a. Dave says First Am. scholars overestimate the importance of
Cohen. “If the court came out the other way, it would not make much
of a difference to me. I just do not think not being able to wear a
jacket that says ‘fuck the draft’ in a courtroom is a core First Am.
issue. It is peripheral and really would not affect our First Am.
rights if the Court had held the opposite that it did.” Dave say
that the Court, by quoting Brandeis’ eloquent writing about the
importance of free speech in the concurrence of Whitney, cheapens the
importance of the concurrence and the issue involved in Whitney. To
quote Whitney as support for a person’s right to say “fuck the draft”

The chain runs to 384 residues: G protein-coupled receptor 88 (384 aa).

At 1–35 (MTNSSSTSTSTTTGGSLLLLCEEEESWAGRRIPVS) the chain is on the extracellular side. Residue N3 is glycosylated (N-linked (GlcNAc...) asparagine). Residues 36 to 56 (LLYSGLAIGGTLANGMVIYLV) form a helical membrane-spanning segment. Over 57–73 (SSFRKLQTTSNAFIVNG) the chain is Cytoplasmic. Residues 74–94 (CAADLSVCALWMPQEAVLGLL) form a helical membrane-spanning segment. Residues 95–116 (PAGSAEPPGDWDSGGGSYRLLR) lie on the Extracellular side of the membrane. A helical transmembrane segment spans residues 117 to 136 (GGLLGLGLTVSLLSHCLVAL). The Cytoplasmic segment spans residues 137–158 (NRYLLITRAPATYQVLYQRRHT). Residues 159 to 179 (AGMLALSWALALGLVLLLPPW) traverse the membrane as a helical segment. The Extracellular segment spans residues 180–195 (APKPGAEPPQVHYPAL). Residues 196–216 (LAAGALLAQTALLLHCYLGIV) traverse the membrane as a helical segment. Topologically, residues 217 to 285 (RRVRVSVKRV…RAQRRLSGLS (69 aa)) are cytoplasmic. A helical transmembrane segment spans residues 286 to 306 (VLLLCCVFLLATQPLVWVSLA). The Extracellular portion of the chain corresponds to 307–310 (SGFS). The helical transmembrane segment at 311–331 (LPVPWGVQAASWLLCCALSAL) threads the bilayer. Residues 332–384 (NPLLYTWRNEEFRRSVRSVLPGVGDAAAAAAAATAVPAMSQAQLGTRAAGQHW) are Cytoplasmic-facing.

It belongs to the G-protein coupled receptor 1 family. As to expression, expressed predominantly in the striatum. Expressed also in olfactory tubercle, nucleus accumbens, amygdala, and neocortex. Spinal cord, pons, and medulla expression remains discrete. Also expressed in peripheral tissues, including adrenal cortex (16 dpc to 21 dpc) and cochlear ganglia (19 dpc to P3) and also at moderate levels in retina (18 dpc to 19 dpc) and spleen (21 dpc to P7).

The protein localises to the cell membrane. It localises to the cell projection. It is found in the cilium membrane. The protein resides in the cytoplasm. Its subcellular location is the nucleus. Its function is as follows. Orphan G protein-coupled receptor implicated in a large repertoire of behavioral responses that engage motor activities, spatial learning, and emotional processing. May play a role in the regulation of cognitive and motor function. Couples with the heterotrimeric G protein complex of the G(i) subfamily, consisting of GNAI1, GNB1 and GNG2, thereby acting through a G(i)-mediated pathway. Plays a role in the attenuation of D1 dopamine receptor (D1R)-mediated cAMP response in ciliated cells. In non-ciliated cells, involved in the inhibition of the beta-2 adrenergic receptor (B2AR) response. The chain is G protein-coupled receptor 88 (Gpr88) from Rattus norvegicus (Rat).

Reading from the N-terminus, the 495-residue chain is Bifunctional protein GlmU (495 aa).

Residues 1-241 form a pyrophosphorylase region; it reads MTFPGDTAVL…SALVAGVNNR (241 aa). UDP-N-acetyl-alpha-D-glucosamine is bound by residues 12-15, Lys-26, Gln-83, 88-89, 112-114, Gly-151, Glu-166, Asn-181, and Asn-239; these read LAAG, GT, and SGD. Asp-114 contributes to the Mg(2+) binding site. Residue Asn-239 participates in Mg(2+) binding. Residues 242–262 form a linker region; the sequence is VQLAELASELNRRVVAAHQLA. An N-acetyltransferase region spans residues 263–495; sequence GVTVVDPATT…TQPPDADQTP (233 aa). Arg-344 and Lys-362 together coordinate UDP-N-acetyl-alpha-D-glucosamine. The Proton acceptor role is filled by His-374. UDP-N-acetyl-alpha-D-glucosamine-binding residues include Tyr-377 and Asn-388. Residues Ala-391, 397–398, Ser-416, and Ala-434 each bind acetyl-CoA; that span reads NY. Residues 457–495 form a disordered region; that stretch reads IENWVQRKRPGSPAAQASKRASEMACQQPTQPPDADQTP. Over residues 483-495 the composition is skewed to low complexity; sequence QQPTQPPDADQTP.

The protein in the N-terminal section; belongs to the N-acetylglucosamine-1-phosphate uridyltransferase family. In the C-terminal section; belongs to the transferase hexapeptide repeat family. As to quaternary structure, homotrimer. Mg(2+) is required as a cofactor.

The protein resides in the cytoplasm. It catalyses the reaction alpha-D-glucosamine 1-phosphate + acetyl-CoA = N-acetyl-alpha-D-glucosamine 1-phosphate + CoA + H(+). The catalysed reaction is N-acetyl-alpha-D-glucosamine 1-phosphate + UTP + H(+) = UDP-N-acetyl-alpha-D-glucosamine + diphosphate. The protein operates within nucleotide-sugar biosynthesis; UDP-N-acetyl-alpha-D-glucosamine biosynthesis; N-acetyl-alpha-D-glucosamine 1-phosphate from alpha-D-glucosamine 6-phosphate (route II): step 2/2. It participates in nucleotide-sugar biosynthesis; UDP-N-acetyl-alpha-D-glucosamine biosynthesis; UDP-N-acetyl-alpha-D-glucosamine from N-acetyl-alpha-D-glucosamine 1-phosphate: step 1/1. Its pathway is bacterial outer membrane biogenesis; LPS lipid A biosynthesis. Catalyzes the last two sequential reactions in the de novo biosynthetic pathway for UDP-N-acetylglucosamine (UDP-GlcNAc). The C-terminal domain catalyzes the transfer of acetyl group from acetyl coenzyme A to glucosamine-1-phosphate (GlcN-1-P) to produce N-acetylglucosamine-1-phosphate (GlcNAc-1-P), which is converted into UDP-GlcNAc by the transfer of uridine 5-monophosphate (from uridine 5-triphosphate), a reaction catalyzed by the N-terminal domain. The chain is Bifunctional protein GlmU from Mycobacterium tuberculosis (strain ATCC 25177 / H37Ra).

just does a disservice. Whitney involved articulate political
speech; Cohen involves emotional, cheap speech.
b. Dave says the best response to his above feelings is that the
“peripheral” First Am. issues (such as that involved in Cohen) are
just important as the “core” issues (such as that involved in Debs,
Abrams, etc.) because they are often more difficult to decide.
Furthermore, there is always the chance that the slippery-slope will
apply to the “peripheral” issues. If the Court says the First Am.
does not protect “fuck the draft” jackets, will it next say that no
harsh language can be used at any protests?
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